If your household, like many American households, relied on a two-person income to make ends meet, the untimely death of your spouse may have resulted in significant financial strain for your family. If the cause of death was work-related, you may wonder if you can collect your deceased spouse’s workers’ compensation benefits on his or her behalf.
According to the Missouri Department of Labor and Industrial Relations, state law does allow for survivor benefits. The DOL explains eligibility requirements as well as what survivor benefits entail.
Eligibility requirements for survivor benefits
The eligibility requirements for workers’ compensation survivor benefits are fairly straightforward in Missouri. To collect benefits, you must classify as a “dependent” under state law. Though who qualifies as a dependent may vary from situation to situation, such a person is typically a spouse or a minor child. However, the law does make exceptions for adult children who are incapacitated, full-time students or active duty military members. If a claimant is not a spouse or child, the courts will carefully consider his or her degree of dependency before making a determination.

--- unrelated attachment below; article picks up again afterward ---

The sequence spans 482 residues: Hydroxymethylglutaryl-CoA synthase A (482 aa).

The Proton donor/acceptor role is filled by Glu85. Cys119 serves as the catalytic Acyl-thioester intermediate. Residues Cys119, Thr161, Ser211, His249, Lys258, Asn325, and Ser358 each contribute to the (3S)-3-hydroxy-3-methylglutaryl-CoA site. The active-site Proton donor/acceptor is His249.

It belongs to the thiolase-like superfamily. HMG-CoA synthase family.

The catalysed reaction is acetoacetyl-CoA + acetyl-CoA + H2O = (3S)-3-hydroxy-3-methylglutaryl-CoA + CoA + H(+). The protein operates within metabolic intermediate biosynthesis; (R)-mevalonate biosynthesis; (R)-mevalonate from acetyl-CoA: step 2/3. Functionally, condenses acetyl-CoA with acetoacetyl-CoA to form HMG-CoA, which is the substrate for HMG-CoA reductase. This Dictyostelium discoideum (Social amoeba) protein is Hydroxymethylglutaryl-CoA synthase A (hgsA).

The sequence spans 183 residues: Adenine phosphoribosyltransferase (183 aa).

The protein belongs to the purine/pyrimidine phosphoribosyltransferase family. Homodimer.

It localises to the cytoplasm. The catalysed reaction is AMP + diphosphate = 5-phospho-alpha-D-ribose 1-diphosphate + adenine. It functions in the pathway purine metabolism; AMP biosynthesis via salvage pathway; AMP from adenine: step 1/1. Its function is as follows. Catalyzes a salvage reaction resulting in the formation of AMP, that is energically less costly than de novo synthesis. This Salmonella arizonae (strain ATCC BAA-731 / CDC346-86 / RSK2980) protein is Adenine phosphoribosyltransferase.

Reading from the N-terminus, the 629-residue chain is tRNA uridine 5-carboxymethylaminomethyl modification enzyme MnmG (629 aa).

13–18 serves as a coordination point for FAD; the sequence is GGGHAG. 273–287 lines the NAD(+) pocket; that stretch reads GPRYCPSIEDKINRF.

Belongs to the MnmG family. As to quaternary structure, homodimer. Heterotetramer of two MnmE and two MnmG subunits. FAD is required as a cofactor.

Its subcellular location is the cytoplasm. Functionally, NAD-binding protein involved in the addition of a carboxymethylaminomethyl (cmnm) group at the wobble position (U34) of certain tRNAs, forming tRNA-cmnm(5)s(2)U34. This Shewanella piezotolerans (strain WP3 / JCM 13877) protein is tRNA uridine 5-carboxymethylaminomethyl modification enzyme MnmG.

In addition to dependency requirements, workers’ comp law also details circumstantial requirements. Those are as follows:
- Your loved one’s death was the result of a work-related injury.
- Your loved one sustained a work injury but remained employable, but then he or she sustained a compensable permanent partial disability at work and later died of an unrelated cause.
- Your loved one sustains a permanent partial disability at work and then later dies of an unrelated cause.
Trying to claim survivor benefits in the latter two instances may come with legal challenges. The DOL suggests working with an attorney in these situations.
Types of benefits you may recover
Typically, the law entitles survivors to weekly benefits of 66 2/3% of the deceased workers’ average weekly wages for up to one year following the date of the incident. The employer may also have to pay up to $5,000 in funeral expenses.